I found the cathedral.
It’s big and dark
and doesn’t really look like you,
but the air outside it feels fresh.
There’s graffiti stenciled on the ground:
a blue robot
that says,
“I WILL SAVE YOU.”
Maybe you’ve been in the sidewalks.

The inside of the cathedral
is echoey and empty.
I knelt for ten minutes
on a cushion facing the pulpit
and had nothing to say to you.

I tried to leave.

A sweet-spoken gentleman with a nametag
asked if I had any questions about the building.
I asked if there were a restroom
and he happily led me through a locked, unmarked door
and pointed to the bathroom
at the back.
It had four urinals
sinking all the way to the floor,
three ancient sinks,
and two stalls
with extra low toilets.
I had been sent
without apology
to the men’s and boy’s room,
and I think I saw you
in the marble walls.

I tried to leave.

A small boy was walking the labyrinth,
bouncing around its corners
with squeaky sneakers,
picking up speed,
and trying to complete the maze.
Beside him was a looming,
cartoonified statue
with arms outstretched.
Before I noticed its title,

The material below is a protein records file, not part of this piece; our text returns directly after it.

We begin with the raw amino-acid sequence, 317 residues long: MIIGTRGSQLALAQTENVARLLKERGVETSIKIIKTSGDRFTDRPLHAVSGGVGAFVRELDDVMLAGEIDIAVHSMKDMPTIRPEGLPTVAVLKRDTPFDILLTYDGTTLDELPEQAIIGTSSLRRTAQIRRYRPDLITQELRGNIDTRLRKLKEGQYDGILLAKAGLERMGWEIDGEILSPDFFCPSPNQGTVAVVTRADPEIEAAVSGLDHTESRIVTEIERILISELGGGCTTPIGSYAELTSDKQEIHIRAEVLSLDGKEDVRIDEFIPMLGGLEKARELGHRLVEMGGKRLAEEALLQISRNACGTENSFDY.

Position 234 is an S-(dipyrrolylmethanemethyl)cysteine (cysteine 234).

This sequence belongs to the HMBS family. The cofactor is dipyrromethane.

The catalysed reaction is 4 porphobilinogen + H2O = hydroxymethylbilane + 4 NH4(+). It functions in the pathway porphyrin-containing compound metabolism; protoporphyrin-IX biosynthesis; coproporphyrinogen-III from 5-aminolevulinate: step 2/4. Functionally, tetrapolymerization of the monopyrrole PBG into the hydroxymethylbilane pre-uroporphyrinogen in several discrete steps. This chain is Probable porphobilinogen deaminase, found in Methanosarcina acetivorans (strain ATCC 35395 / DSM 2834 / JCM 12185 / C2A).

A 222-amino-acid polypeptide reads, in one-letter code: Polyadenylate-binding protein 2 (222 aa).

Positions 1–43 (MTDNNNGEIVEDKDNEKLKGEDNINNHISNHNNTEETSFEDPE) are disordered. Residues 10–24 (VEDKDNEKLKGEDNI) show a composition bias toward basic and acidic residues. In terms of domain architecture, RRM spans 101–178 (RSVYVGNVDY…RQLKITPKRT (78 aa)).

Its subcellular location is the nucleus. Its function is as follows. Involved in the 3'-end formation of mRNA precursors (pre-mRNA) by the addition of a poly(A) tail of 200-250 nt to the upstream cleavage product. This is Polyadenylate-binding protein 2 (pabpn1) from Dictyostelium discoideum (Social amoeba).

“Saint Francis,”
I had assumed
it was a woman.
It had simple curves,
a simple robe,
hair pulled up,
a Mona Lisa smile,
and deep stone eyes
that reflected sunlight
in a glint
that made it look like it was
staring at me
intently.
It looked almost identical
to the androgynous angels
I doodled in my notebook margins
when I was fourteen and suicidal.
I felt unnerved.

I tried to leave.

But then I stopped to walk the labyrinth,
making each step slow and careful.
It took
a long
time.
When I got to the center,
I felt protected by echoes of myself,
surrounded by my own
commitment
to adventure,
cradled by my own effort.

I tried to leave.

I found the gift shop,
hungry for a replica
of the Saint Francis statue,
but all they had was a postcard,
and its photo didn’t look me in the eye.
Still, it was only a quarter,
and that’s a good price for a memory,
eye contact or not.

I left.

I’m hungry now, God.
Can I find you in food?
My feet hurt, God.
Can I find you in shoes?
I’m thirsty, God.
Are you in the water?